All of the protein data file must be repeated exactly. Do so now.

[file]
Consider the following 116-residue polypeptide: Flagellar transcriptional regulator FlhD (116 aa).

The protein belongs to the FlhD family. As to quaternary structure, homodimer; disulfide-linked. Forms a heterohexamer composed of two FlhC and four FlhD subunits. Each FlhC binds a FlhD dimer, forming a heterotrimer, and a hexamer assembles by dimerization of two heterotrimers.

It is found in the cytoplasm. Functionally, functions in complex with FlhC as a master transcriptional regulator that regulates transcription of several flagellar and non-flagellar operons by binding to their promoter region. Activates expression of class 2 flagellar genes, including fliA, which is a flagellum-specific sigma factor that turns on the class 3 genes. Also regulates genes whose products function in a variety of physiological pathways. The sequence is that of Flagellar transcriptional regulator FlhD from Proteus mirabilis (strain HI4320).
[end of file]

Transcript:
Consider the following 116-residue polypeptide: Flagellar transcriptional regulator FlhD (116 aa).

The protein belongs to the FlhD family. As to quaternary structure, homodimer; disulfide-linked. Forms a heterohexamer composed of two FlhC and four FlhD subunits. Each FlhC binds a FlhD dimer, forming a heterotrimer, and a hexamer assembles by dimerization of two heterotrimers.

It is found in the cytoplasm. Functionally, functions in complex with FlhC as a master transcriptional regulator that regulates transcription of several flagellar and non-flagellar operons by binding to their promoter region. Activates expression of class 2 flagellar genes, including fliA, which is a flagellum-specific sigma factor that turns on the class 3 genes. Also regulates genes whose products function in a variety of physiological pathways. The sequence is that of Flagellar transcriptional regulator FlhD from Proteus mirabilis (strain HI4320).